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An algorithm-based software innovation could significantly improve the efficiency of cargo X-ray screening process, detecting possible threats in aircraft cargo, despite complex X-ray images.
Air Cargo skids and pallets take up a large amount of space on every commercial passenger flight. Federal law requires this cargo be screened at the same level as checked baggage. Single and dual energy X-ray systems can be scaled up to screen air cargo skids, but they produce two-dimensional views of air cargo that are often difficult for screeners to interpret due to the complexity of the content’s image.
As result, many skids are broken down into smaller configurations or single packages and screened individually. The US Department of Homeland Security (DHS) Science and Technology Directorate (S&T) and the Transportation Security Administration (TSA) are collaborating to address these challenges.
Increases in computing power, algorithmic complexity, and machine learning capabilities offer opportunities to enhance current X-ray screening capabilities and reduce the amount of time to break down and reassemble transported cargo.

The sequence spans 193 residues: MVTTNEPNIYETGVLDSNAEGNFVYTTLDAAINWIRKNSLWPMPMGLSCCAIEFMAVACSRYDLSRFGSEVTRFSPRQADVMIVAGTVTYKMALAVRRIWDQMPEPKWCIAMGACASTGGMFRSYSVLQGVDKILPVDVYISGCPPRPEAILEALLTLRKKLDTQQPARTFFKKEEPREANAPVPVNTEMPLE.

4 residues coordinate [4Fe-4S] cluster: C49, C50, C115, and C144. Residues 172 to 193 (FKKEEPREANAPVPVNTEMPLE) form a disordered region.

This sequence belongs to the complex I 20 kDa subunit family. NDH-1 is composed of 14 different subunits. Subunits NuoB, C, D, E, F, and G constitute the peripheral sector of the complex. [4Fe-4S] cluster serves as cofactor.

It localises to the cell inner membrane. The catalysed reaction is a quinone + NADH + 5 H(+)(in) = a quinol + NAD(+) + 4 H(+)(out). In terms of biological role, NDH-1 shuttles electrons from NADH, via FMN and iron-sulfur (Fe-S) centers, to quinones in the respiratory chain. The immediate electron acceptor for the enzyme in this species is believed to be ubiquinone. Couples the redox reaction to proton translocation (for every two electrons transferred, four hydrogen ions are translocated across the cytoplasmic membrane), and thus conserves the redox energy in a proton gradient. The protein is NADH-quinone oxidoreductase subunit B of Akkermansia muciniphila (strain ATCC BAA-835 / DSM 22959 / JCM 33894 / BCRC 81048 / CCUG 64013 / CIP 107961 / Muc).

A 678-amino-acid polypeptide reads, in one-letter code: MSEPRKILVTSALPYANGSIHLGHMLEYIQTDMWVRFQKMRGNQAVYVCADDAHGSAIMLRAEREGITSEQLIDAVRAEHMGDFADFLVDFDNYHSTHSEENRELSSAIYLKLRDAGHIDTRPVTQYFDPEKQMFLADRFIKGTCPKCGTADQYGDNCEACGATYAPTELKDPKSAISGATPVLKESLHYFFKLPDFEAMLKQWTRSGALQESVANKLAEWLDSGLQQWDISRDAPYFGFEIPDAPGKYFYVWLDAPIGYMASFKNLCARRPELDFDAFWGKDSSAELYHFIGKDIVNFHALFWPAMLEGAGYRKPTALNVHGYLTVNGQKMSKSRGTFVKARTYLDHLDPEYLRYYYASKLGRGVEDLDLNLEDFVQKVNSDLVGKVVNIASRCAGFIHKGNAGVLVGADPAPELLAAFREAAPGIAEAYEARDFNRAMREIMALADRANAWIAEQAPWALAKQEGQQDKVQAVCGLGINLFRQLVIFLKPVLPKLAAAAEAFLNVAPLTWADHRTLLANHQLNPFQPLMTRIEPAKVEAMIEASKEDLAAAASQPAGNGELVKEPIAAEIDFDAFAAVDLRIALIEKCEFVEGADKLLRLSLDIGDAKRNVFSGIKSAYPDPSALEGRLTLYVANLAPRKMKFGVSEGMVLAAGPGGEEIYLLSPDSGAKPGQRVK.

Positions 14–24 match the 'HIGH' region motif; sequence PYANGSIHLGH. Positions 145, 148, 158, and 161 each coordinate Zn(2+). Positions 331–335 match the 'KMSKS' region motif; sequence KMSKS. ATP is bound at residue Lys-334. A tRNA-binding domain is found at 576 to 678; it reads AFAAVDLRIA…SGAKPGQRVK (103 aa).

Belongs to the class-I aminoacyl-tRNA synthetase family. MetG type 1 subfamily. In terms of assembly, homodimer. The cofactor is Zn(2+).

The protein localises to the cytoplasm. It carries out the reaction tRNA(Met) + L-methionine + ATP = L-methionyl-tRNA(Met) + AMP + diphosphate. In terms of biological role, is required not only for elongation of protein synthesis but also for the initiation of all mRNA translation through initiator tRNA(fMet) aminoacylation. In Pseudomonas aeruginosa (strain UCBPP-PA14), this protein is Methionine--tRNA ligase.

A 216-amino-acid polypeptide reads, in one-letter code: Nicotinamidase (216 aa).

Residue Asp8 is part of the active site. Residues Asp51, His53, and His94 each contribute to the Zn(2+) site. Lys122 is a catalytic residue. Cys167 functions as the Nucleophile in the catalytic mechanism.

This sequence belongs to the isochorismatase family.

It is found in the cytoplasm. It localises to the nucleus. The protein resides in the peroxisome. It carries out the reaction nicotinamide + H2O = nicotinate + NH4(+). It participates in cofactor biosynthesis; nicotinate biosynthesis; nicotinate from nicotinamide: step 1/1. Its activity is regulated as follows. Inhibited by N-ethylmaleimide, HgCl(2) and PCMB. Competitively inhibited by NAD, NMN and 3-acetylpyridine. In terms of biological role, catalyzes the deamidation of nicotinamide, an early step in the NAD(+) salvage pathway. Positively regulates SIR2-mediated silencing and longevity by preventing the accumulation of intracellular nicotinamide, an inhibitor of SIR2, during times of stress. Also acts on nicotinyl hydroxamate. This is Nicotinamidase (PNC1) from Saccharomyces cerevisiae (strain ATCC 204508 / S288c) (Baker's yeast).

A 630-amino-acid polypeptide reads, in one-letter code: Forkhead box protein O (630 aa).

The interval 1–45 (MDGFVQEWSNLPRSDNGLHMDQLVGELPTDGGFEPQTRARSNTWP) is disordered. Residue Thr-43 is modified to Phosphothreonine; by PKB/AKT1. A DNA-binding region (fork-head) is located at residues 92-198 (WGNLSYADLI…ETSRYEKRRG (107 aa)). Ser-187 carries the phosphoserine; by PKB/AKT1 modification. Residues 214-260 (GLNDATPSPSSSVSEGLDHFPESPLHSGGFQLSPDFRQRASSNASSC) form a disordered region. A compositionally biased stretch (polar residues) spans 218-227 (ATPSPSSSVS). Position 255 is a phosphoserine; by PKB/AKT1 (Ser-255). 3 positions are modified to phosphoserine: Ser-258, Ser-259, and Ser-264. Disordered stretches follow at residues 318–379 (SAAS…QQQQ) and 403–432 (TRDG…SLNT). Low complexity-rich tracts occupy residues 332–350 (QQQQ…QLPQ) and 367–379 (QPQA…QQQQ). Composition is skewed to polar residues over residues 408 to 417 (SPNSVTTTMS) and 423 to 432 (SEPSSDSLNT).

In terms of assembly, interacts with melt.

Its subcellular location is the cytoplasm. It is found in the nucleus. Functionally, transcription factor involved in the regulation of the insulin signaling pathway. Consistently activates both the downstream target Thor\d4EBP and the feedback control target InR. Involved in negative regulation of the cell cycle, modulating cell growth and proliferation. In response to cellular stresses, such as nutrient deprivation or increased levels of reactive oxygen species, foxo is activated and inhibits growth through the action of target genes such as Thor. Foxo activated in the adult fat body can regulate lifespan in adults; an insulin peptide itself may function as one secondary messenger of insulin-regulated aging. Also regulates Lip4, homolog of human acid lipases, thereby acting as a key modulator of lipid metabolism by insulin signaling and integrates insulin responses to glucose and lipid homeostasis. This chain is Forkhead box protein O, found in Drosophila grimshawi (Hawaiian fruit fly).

The Opacity and Complexity Analysis Software Tool (OCAST) is an automatic algorithm that analyzes an image and provides an operator a description of the complexity of the image. The operator can use that score plus their own view of the image to determine whether to pass the cargo or investigate further, as reported by newswise.com.
The system gives the operator a simple interface with a red/yellow/green color report. A red light means the cargo should be inspected a second time (breaking the skid down). Yellow indicates the software is not sure of a threat, and the operator should investigate further before making a decision. Green means the cargo’s image is clearly seen, and if the operator does not see another reason for concern, the cargo does not need to be broken down.
The next step is the integration of this software with a full-sized skid scanning machine, provided by Astrophysics. A laboratory demonstration is planned for 2019. Future development will include improvements to the algorithms to eliminate uncertain “yellow light” returns and field testing a full-skid scanner integrated with OCAST.
OCAST will start working in June 2019 to support TSA air cargo screening efforts. It will provide low-cost enhancement to many screening facilities as the cost of distributing software and performing the necessary system upgrades is minimal.